Who’s not watching Mormon General Conference

The typical Mormon General Conference viewer is a church-going, older, white, college-educated Republican living in Utah—not surprisingly the exact type of person most likely to be seen on the TV screen during Conference sessions.

A guest post by Benjamin Knoll

In a recent RadioWest episode, Doug Fabrizio interviewed Jana Riess about the “Next Mormons Survey” that she and I designed and fielded in the fall of 2016. Jana noted that the results showed that less than half of Mormon Millennials watched General Conference in the last six months.

Age undoubtedly makes a difference, but what about gender, education, race/ethnicity, or other important demographic factors? Using the “Next Mormons Survey” we are able to dig deeper into patterns of viewership of LDS General Conference.

Using a statistical tool called a “multivariate regression analysis,” we can identify the unique effect of each of these factors on General Conference viewership among our survey respondents, controlling for each of the other factors. Here we analyzed age, gender, race, education, income, political partisanship, geography, and activity level in the Church.

The analysis showed that those with higher levels of income are no more or less likely to report watching Conference than those with lower levels of income after controlling for other demographic factors. These factors, however, made a difference: [FN1]

This graph shows the likelihood of each demographic group reporting that they viewed General Conference in the last six months, statistically controlling for each other variable described above.*

Age: We continue to see a clear difference between older and younger active Mormons when it comes to General Conference viewership. Millennials and GenXers are about 48% and 51% likely to watch General Conference, respectively, compared to 63% for their older counterparts. Perhaps this is because there has never been a wider gap between the average age of Mormon General Authorities and rank-and-file members as there is right now. Younger Mormons may have a more difficult time relating to the speakers who are two to three times their age.

Some of the largest differences, though, are found in terms of church activity, geography, and education:

  • Activity: As we would expect, those who say they are active or somewhat active in the Church are 45% more likely to report watching Conference than those who report being less active or inactive.
  • Location: Those that live in the “Jello Belt” (AZ, CO, ID, MT, NV, NM, UT, WY) are 21% more likely to say that they watched General Conference than those who live elsewhere in the U.S. In communities with high concentrations of Mormons, there perhaps is a stronger community and peer influence to watch Conference. (Also, who wants their neighbors to catch them shopping at the grocery store during the Saturday sessions?)
  • Education: Those with college degrees are 19% more likely to watch General Conference than those with a high school education. This corresponds to other research showing that education is related to higher levels of church attendance in the United States.
  • Race: Race also makes a difference. U.S. Mormons who identify as white are 12% more likely than active Mormons who identify as non-white to have watched General Conference. This may be because non-white Mormons do not often find themselves reflected in the racial/ethnic identity of most General Conference speakers.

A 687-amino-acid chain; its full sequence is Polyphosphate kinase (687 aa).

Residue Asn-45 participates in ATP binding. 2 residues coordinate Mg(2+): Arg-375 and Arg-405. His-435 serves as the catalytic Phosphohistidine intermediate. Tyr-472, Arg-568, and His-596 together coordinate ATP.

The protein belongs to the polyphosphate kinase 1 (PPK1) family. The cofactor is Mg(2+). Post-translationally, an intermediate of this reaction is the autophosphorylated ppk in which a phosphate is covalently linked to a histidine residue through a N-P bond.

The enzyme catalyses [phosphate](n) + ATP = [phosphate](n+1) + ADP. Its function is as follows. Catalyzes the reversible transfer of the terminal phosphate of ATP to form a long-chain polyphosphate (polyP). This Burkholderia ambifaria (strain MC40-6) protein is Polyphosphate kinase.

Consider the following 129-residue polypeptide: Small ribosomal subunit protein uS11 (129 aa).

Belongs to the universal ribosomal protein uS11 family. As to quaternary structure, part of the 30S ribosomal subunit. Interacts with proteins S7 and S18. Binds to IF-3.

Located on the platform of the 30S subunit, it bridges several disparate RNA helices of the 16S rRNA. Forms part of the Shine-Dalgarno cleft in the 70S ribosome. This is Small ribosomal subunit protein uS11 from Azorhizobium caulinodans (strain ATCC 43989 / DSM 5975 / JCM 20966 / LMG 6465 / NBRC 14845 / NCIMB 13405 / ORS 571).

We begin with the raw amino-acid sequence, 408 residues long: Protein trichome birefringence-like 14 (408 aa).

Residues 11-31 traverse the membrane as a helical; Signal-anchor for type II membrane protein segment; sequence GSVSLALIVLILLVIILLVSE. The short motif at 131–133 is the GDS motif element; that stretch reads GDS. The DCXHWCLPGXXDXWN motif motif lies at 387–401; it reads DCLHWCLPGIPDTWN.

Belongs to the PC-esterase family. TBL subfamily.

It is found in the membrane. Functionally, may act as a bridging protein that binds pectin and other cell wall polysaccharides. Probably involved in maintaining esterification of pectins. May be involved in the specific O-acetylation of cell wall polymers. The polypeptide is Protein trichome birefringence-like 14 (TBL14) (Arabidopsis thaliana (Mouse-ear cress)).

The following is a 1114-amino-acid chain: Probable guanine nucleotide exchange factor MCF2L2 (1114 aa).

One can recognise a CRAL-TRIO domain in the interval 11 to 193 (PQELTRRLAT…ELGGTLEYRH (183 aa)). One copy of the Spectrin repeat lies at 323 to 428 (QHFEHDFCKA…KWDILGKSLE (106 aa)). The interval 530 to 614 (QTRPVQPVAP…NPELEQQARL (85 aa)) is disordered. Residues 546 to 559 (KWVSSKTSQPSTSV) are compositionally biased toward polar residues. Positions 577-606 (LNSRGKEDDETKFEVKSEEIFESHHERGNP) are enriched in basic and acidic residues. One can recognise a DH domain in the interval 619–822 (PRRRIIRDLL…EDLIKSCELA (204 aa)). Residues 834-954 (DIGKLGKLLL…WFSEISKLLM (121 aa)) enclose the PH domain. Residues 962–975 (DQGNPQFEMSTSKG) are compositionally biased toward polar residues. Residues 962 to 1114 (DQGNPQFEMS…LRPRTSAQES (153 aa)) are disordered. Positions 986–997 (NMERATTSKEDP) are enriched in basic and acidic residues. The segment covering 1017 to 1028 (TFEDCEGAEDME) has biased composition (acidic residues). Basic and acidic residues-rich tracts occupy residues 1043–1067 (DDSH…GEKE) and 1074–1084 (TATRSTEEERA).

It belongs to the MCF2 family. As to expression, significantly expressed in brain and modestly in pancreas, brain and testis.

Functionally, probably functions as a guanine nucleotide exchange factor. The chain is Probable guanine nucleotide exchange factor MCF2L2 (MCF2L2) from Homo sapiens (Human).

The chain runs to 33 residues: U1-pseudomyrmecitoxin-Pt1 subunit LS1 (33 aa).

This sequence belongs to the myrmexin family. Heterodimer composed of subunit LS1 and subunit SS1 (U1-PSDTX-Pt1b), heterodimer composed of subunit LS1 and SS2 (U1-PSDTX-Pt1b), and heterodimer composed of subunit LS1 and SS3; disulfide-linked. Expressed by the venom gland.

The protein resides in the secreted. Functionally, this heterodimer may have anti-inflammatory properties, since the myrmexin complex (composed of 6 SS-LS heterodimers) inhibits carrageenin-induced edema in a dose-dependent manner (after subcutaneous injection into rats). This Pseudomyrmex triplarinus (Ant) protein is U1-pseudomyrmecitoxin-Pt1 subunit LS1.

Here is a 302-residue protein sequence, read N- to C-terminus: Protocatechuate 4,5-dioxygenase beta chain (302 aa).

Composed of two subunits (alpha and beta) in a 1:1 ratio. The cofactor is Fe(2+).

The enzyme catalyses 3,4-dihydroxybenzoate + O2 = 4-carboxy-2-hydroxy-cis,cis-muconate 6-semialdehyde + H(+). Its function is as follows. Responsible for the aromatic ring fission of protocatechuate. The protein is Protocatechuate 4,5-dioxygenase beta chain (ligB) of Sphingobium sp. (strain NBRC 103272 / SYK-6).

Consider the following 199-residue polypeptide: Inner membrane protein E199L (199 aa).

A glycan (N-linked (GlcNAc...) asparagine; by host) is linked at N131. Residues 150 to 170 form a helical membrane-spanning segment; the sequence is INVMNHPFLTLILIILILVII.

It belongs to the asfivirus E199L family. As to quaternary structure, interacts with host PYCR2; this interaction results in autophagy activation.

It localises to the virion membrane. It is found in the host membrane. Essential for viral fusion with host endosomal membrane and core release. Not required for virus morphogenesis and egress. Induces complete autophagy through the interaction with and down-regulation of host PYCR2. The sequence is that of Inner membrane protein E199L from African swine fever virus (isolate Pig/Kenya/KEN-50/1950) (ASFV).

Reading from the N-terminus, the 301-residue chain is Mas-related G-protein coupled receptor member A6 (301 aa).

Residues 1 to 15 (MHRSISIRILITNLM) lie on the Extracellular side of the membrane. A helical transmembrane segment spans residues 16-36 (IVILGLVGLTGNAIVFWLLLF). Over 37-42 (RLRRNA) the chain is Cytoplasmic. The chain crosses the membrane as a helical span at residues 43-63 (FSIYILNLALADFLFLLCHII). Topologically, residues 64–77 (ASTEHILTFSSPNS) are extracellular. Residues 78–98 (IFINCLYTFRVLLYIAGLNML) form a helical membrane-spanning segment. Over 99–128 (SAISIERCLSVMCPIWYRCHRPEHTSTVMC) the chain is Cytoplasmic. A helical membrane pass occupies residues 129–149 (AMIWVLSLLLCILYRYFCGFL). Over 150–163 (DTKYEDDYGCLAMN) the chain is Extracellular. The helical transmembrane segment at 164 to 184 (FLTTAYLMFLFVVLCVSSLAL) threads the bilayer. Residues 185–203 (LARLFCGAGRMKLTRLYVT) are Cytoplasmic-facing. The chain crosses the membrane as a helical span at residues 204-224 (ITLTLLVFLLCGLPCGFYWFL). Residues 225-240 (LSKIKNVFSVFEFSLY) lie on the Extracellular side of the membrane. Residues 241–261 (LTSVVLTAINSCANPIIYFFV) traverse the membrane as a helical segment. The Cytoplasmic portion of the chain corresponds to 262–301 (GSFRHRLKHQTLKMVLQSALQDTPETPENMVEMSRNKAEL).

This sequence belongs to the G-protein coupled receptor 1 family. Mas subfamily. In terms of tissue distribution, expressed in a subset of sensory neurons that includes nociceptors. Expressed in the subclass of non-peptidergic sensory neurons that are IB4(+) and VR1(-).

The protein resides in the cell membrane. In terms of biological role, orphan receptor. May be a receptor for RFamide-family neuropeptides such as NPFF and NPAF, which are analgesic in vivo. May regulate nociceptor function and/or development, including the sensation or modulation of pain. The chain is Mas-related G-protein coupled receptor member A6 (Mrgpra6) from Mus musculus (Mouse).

• Politics: Republicans are about 11% more likely to watch General Conference than Democrats among Mormons in the U.S. This is not surprising given the strong emphasis of political and theological conservatism that characterizes contemporary Mormon discourse, especially from General Authorities. When General Conference is full of denunciations of same-sex marriage, warnings about the loss of “religious liberty” in society, and grim statements about the overall condition of the world, it could be hard for many political liberals to feel appreciated and understood by their religious leaders.
  • Gender: Gender also makes a small difference. Women are about 5% more likely to report watching General Conference than men. The fact that the vast majority of Conference speakers are men, then, does not seem to be alienating to Mormon women in terms of Conference viewership.

In sum:

  • Younger Mormons are less likely to make the effort to watch General Conference than older Mormons.
  • The biggest effects, though, relate to activity level, having more education, and living in Mormon communities.
  • The “profile” of the typical Mormon General Conference viewer is a church-going, older, white, college-educated Republican living in Utah—not surprisingly the exact type of person most likely to be seen on the television screen during Conference sessions.

Benjamin Knoll is is the John Marshall Harlan Associate Professor of Politics at Centre College in Kentucky and the co-author of the forthcoming book “She Preached the Word”: A Fresh Perspective on Women’s Ordination in American Congregations (Oxford).


Note: In more technical terms, every other factor in the multivariate logistic regression model achieves levels of statistical significance at p<0.05, with gender being significant at p<0.10. The model was estimated using robust standard errors to account for the presence of heteroskedasticity in the estimation.

Other findings from the Next Mormons Survey:

Mormons, Trump and McMullin: A 2016 postmortem by the numbers

Hello! Most Mormons actually do drink caffeinated soda


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